Tuesday, 24 November 2020

Questions (567)

Claire Kerrane


567. Deputy Claire Kerrane asked the Minister for Social Protection the gross and net costs of not increasing the pension age to 67 years of age quantifying each of the various factors; the reason for each factor; the estimated savings on working age payments that would otherwise be enabled if the pension age were to be increased; and if the estimated net cost includes public sector pensions in tabular form. [38375/20]

View answer

Written answers (Question to Social)

The Programme for Government “Our Shared Future” sets out how the planned increase in the State pension age next year will be deferred and it will remain at 66 years pending the report of the Commission on Pensions. The Government confirmed as part of its Budget 2021 measures that the required amendment to primary legislation (the Social Welfare Consolidation Act, 2005) will be brought before the Oireachtas later this year as part of the Budget Bill for enactment in advance of the 1st January 2021.

Based on modelling conducted in advance of Budget 2021, my Department estimated costings for retaining the State pension age at 66 year, in both 2021 and 2022. The gross extra costs were estimated at approx. €321 million in 2021 and approx. €653.5 million in 2022.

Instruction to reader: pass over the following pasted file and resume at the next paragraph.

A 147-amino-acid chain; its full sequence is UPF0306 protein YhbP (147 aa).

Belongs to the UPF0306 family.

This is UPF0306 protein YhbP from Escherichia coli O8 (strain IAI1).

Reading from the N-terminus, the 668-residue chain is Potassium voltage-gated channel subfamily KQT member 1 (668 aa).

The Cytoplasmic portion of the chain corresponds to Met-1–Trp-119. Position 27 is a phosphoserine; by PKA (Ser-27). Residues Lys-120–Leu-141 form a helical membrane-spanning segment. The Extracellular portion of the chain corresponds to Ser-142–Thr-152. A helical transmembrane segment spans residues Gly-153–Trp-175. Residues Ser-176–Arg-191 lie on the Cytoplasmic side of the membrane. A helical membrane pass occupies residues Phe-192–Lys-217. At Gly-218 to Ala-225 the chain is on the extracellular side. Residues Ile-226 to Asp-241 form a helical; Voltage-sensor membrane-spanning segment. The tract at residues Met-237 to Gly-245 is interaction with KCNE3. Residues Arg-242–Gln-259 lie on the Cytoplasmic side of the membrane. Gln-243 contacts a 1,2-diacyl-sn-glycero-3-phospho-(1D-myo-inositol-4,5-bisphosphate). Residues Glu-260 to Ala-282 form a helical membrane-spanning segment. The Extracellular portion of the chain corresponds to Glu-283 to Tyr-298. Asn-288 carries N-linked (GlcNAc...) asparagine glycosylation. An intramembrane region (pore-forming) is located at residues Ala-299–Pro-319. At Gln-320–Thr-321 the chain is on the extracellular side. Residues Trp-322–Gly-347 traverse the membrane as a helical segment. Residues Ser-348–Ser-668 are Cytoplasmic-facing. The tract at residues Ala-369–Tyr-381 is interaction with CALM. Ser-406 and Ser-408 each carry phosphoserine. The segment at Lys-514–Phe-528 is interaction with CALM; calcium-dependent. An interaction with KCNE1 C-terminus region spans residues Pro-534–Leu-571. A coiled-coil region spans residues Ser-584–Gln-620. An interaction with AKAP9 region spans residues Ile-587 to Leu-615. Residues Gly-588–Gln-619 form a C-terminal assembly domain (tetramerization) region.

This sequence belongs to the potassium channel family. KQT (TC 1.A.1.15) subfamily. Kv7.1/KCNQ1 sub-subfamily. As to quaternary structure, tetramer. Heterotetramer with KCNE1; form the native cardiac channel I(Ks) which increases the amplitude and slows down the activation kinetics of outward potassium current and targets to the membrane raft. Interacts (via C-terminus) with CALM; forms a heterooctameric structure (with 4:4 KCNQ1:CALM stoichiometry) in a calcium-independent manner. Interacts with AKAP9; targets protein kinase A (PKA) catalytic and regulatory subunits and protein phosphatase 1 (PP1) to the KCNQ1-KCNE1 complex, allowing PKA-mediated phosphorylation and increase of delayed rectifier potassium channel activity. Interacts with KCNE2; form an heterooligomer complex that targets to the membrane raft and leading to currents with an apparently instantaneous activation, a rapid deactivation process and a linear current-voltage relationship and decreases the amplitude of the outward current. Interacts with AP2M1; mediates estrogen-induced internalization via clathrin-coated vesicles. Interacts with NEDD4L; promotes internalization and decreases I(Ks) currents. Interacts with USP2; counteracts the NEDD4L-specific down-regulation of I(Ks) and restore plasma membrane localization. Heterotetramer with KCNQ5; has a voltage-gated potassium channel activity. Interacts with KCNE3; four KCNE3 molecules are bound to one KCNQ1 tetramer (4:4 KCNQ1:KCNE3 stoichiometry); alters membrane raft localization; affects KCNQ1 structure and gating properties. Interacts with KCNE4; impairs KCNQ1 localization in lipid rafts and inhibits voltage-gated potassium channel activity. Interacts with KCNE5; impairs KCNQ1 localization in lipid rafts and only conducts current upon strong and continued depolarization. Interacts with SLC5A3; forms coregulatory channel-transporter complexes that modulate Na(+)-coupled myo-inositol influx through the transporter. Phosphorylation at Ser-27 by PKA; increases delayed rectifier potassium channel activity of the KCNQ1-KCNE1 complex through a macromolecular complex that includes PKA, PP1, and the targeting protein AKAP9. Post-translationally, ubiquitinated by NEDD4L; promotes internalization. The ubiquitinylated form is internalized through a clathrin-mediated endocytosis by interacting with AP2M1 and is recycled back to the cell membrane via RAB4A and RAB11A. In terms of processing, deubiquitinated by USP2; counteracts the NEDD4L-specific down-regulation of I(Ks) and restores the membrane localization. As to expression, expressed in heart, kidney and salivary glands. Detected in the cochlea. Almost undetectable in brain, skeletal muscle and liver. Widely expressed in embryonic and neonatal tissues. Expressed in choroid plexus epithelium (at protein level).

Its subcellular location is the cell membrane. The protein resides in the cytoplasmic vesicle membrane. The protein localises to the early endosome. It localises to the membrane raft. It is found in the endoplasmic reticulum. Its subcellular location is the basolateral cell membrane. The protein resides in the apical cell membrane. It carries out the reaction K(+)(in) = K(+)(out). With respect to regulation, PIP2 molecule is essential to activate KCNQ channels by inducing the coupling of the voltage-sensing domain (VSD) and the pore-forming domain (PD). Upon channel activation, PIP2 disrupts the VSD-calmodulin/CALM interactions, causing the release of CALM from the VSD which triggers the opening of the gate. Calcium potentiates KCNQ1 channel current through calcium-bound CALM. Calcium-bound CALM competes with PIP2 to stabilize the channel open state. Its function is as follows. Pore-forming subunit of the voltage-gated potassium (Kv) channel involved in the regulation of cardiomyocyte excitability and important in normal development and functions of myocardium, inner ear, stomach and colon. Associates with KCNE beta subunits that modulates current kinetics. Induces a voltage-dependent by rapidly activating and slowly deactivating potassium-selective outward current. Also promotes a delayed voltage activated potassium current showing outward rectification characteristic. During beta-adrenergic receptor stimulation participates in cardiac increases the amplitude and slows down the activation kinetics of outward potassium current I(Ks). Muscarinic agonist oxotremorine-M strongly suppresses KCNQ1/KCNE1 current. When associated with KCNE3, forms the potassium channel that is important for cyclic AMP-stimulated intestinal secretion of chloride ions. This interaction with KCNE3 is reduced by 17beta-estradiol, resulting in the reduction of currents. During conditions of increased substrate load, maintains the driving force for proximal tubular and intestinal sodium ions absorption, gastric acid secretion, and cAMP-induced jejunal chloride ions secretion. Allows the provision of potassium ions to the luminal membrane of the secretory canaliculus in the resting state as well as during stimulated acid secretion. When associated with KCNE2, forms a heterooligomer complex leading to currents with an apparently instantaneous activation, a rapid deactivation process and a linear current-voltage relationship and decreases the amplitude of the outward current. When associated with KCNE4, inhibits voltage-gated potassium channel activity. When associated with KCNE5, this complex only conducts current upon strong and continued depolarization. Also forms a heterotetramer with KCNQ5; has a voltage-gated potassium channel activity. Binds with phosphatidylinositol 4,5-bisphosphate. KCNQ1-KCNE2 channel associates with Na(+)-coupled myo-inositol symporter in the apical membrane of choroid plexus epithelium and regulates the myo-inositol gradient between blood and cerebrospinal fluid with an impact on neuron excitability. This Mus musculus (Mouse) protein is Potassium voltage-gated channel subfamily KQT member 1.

The net extra costs for 2021 are estimated at approx. €221 million in 2021. The 2022 full year extra cost of retaining the State pension age at 66 years is estimated to be approx. €453 million. The smaller amount in 2021 is due to a first year effect. The 2022 extra cost figure of €453 million is expected to rise year on year thereafter.

The estimates for net extra costs take into consideration PRSI receipts forgone, movements from other social welfare schemes, and secondary benefit entitlements including Fuel Allowance, Household Benefit Payment and Telephone Allowance. The estimates are based on current rates of payments and do not make any provision for rate increases.

The estimates do not include costs for public sector pensions. Policy issues in relation to public sector pensions are matters for my colleague the Minister for Public Expenditure and Reform.

A breakdown of estimated costs quantifying each of the various factors is in the following table:

Estimated Expenditure 2021

Estimated Expenditure 2022






Household Benefits, Fuel Allowance + Telephone Support Allowance to 66-67 year olds



PRSI receipts forgone from 66 to 67 year olds



Gross Extra Cost




Qualified Adult Payments



Working Age Income Supports



Working Age Employment Supports



Illness, Disability and Carers



NET Extra Cost



It should be noted that the above estimates are subject to change in the context of emerging trends and associated revisions of the estimated numbers of recipients.

I hope this clarifies the matter for the Deputy.